Workshop 5: IPSec Security

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Workshop 5: IPSec Security
Ricky Mok
4 Apr 2014
Preparation
• Group yourself into groups of 2 people.
– You will take turn to be “client” and “server”.
• Boot both computers into Windows XP.
• Download/ Copy a VM image.
• Import the image into the Virtualbox
– File-> Import Appliance
• Prepare the Wireshark (from Y:) at the client
Objectives
• Get hand-on experience in
– setting up a simple L2TP/IPSec VPN server in
Linux.
– connecting the VPN server with Windows client.
• Use Wireshark to look into
– AH (only) vs ESP
– IPSec
L2TP/IPSec
• L2TP (Layer 2 Tunneling Protocol)
– For setting up virtual tunnels between two parties
– Provide sessions control
– Provide no encryption or confidentiality
– L2TP headers are placed inside UDP packets
IP
UDP
L2TP
Payload
IPSec often works with L2TP to provide
authentication and encryption for each IP packets.
Steps overview
• Step 0 – Prepare the VM and Wireshark
• Step 1 – Setup the server
• Step 2 – Setup the client in AH mode
– Use Wireshark to capture the packets
• Step 3 – Setup the client in ESP mode
– Use Wireshark to capture the packets
• Step 4 – Cleanup
VM Setup
• After importing the VM, “Start” the VM in the
virtualbox
• Username is “ubuntu”
• Password is “comp444vpn”
• Copy your VM’s IP address.
– Terminate ->ifconfig eth0
Get your VM’s IP address
2
1
Setup overview
• Client establishes a VPN connection with the
server.
Setting up the server
• Openswan - IPSec
• xl2tpd – L2TP
• A few configuration files control
the settings
• You can find the links on the
VM’s desktop
Editing the configuration files
• The following scripts are prepared for you to
manage the config files.
– edit-ipsec-conf.sh
• Main IPSec settings
– edit-ipsec-secrets.sh
• Setting the pre-shared key (PSK)
– edit-chap-secrets.sh
• Setting the VPN user/password
IPSec setting
• Double click edit-ipsec-conf.sh to edit
“/etc/ipsec.conf”
• Under “conn L2TP-PSK-noNAT”
– This is our main IPSec setting for our VPN server.
– “auth=ah” allows the server accepting AH-only
clients.
– “type=transport” sets to transport mode.
– Replace “158.132.255.60” with your VM’s IP
address at the line “left=158.132.255.60”
PSK settings
• Double click edit-ipsec-conf.sh to edit
“/etc/ipsec.secrets”
• This file sets the pre-shared key
– Replace the IP address with yours and
– 158.132.255.60 %any: PSK "comp444vpnpsk"
User access
• Double click edit-chap-secrets.sh to edit
/etc/ppp/chap-secrets
• “compvpn” is the VPN user name; “vpnpwd” is
the VPN password
– compvpn
l2tpd vpnpwd
• You can replace with yours.
*
Your VPN server is ready!
• There are two files we did not edit. But you
can take a look.
– /etc/xl2tpd/xl2tpd.conf
– /etc/ppp/options.xl2tpd
Client
IP of the VPN server
Pre-shared key
VPN Username/password
Setting up a new VPN connection
• Connect To -> Show all connections
• Create a new connection
Setting up VPN in Windows
Type a arbitrary
name here
Put the VPN
server’s IP here
Setting up VPN in Windows
Enter the PSK
here
Select L2TP
here
AH-only
Choose “No
encryption
allowed” to
force the
client to use
HA-only
mode
Connect to the VPN
• Key in the username
and password you
set in the chap-secrets.
• But WAIT!
Ready to connect!
• Start the Wireshark capture in the Linux and
Windows client first.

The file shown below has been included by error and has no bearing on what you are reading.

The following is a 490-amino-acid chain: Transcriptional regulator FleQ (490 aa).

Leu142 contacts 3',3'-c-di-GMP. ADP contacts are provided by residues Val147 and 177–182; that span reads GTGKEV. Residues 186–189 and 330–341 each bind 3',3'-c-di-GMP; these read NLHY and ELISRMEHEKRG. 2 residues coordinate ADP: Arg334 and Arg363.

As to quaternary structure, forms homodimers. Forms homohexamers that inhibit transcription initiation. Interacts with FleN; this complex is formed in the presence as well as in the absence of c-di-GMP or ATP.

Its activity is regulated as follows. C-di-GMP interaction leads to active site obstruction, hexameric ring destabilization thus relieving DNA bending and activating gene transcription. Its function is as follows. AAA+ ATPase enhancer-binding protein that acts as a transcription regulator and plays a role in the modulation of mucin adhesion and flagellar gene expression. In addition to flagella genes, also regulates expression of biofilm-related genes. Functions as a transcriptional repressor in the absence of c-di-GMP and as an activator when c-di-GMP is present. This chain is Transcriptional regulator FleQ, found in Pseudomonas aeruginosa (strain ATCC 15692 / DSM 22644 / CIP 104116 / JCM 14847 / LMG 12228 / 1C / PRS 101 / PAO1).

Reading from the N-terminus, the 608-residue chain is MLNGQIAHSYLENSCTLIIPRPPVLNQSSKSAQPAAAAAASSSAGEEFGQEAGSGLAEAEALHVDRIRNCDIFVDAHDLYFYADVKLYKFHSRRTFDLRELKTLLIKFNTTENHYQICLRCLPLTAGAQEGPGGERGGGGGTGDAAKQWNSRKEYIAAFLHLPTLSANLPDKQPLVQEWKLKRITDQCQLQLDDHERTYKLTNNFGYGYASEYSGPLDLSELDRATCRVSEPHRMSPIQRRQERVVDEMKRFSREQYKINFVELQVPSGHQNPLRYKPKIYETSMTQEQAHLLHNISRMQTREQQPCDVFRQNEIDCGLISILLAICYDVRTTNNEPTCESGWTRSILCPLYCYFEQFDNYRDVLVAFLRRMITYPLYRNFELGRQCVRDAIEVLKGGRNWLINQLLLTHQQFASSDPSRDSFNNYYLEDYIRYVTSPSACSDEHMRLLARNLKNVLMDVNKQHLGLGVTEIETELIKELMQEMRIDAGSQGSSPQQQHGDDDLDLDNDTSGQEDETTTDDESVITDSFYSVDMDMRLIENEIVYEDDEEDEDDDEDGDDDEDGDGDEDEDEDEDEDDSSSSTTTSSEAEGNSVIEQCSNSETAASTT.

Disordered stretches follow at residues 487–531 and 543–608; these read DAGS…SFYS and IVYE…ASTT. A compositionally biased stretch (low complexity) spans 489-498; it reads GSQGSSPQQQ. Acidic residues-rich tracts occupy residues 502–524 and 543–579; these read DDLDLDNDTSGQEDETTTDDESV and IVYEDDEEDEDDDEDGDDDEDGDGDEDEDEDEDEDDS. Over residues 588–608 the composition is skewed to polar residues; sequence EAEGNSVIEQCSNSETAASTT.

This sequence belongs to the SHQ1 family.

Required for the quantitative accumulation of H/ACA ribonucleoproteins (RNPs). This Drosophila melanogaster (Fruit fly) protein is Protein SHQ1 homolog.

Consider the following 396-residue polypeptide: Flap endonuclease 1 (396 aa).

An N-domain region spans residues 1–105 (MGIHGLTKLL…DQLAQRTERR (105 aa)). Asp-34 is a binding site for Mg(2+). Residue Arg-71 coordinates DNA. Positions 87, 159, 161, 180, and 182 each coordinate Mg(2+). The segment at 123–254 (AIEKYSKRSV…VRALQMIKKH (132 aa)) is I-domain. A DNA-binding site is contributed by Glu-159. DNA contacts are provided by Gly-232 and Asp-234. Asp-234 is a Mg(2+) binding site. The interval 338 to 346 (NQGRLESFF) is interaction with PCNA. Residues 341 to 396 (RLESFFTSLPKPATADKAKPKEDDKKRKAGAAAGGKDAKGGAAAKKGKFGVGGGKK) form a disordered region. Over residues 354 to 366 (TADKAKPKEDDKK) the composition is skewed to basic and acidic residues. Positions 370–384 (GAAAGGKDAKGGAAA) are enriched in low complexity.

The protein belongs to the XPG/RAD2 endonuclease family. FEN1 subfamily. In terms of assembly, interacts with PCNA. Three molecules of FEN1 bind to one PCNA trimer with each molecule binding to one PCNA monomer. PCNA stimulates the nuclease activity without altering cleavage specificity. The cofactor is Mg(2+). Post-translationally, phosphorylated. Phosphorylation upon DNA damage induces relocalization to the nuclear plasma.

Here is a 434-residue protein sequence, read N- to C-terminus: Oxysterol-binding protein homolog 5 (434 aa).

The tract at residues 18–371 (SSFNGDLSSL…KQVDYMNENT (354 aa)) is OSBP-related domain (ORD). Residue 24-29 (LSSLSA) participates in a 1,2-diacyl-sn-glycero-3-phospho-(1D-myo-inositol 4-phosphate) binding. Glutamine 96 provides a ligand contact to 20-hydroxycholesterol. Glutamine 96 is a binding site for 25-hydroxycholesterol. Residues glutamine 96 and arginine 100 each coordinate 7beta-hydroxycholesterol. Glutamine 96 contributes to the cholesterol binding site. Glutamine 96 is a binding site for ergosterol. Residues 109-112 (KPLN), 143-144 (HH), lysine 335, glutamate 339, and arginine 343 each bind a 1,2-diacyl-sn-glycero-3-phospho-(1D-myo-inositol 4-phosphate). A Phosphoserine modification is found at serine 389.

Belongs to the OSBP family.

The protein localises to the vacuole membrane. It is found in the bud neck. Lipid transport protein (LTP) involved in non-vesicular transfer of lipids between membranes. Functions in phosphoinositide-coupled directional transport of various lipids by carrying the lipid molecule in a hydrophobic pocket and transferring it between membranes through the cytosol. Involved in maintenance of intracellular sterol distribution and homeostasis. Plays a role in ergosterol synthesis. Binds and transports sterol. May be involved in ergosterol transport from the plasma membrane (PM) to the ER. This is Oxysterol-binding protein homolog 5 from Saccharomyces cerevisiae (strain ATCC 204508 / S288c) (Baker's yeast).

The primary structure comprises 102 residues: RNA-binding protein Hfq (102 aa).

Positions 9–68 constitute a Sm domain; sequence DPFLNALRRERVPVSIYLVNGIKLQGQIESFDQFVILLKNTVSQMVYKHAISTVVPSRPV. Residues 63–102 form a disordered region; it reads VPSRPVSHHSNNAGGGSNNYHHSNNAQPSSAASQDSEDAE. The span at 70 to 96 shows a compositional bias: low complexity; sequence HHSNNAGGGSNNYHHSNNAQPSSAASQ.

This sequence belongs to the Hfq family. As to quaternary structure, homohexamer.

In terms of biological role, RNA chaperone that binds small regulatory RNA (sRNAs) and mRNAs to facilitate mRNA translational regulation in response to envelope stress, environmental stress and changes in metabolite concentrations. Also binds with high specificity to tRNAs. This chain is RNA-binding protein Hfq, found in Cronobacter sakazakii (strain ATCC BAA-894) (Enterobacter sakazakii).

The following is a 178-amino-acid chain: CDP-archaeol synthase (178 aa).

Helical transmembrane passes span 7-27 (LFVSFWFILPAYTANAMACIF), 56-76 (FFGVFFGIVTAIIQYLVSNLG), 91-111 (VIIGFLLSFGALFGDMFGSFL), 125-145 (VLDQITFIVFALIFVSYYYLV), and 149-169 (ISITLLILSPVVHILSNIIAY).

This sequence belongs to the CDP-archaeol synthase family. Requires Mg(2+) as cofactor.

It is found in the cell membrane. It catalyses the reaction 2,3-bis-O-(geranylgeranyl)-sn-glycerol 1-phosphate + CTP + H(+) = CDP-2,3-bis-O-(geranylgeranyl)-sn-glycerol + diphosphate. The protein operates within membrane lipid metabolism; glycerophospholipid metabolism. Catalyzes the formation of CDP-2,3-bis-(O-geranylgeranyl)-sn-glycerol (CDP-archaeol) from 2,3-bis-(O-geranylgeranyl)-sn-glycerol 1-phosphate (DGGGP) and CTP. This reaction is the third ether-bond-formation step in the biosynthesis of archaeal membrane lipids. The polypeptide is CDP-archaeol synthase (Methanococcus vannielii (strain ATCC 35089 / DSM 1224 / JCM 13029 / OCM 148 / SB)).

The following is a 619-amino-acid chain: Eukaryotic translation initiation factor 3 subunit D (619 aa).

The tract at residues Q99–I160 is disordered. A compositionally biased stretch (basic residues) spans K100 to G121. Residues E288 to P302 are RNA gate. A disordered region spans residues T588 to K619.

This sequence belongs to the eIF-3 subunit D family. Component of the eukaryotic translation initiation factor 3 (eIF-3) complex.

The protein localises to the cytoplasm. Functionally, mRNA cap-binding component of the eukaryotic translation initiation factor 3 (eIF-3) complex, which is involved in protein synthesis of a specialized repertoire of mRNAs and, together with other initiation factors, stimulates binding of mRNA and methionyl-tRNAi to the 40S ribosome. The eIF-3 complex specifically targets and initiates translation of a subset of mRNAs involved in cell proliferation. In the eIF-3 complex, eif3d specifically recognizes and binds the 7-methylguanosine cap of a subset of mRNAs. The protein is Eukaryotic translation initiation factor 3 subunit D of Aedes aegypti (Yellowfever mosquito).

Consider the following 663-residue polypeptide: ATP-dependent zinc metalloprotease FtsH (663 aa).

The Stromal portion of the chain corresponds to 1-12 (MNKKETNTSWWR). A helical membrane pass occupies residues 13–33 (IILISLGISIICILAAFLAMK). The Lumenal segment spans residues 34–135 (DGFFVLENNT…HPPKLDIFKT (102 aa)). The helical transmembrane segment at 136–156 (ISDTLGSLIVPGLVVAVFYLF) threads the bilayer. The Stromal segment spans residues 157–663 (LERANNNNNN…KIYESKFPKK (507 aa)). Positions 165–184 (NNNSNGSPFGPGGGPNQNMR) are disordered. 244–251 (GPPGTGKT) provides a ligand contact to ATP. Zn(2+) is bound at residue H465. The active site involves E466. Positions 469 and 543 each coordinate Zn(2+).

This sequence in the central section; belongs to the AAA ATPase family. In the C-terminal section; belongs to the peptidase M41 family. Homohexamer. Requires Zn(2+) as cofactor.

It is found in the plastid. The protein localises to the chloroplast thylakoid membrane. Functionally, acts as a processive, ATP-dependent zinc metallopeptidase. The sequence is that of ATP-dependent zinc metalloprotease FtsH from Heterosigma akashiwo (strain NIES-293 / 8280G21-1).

Type a capture filter
“host <vpn server’s IP>”
Then, press “start”
Connect!
• Now, ask your partner to press the connect
button.
• If success, all traffic from the client will now
send to the VPN server.
• The VPN server will redirect them to the
Internet.
• Open a browser, access http://frog.im/tv/b.jpg
(server IP 192.254.235.192)
Prepare for ESP Mode
• Disconnect the VPN connection
• Clear your browser’s cache.
• Stop and save the Wireshark
captures
Change to use ESP mode
ESP mode
• Again, start the wireshark capture at both
server and client first.
• Connect and access the same web page.
• Disconnect the VPN
• Save packet traces
Cleanup
• Delete the VPN connection in Windows.
• Copy your packet traces
• Shutdown and delete the VM.
• Now, you can switch the role with your
partner.
Q1 (AH-only mode)
1. Consider the trace you captured at the server.
a) How many HTTP GET request(s) (sending to
192.254.235.192) can you observe?
b) What is/are the source IP address(es)?
c) Select the first HTTP GET and expand the first IP
header.
1) What is the protocol number?
2) How is it related to the next header?
3) What is the usage of that header?
Q1
d) Can you find another IP header and a TCP header
inside the payload? If yes, how are they related to
your second HTTP GET packet? (e.g., IP addresses,
TCP ports, sequence number and acknowledgement
number)
e) Open the trace captured at the client, and locate the
same HTTP GET. You may find that the packet is
identical to the first HTTP GET packet you located in
the server packet trace. If there is an MITM attack
between the client and the VPN server, how can the
VPN server detect whether the packet is modified?
Q2 (AH-only mode)
• In our lab, we are using transport mode (as set
in the Openswan). But you may observe an
outer-inner IP headers in packets sending
between the client and server. Explain why it
is still called the “transport” mode.
Q3 (ESP mode)
a) Consider the trace you captured at the
server.
1) How many HTTP GET request(s) (sending to
192.254.235.192) can you observe?
2) What is/are the source IP address(es)?
3) Why that packet is not encrypted?
b) Consider the trace you captured at the client.
1) Can you find any HTTP GET to the same server in
plaintext?
Q4 (ESP mode)
a) Look the trace you captured at the server again,
and locate the first packet with protocol ISAKMP.
1) What are the usages of the first two ISAKMP packets?
2) How many transform proposal(s) supplied by the
client?
3) How many transform proposal(s) supplied by the
server?
4) Which encryption algorithm should be used after
the SA process?
END

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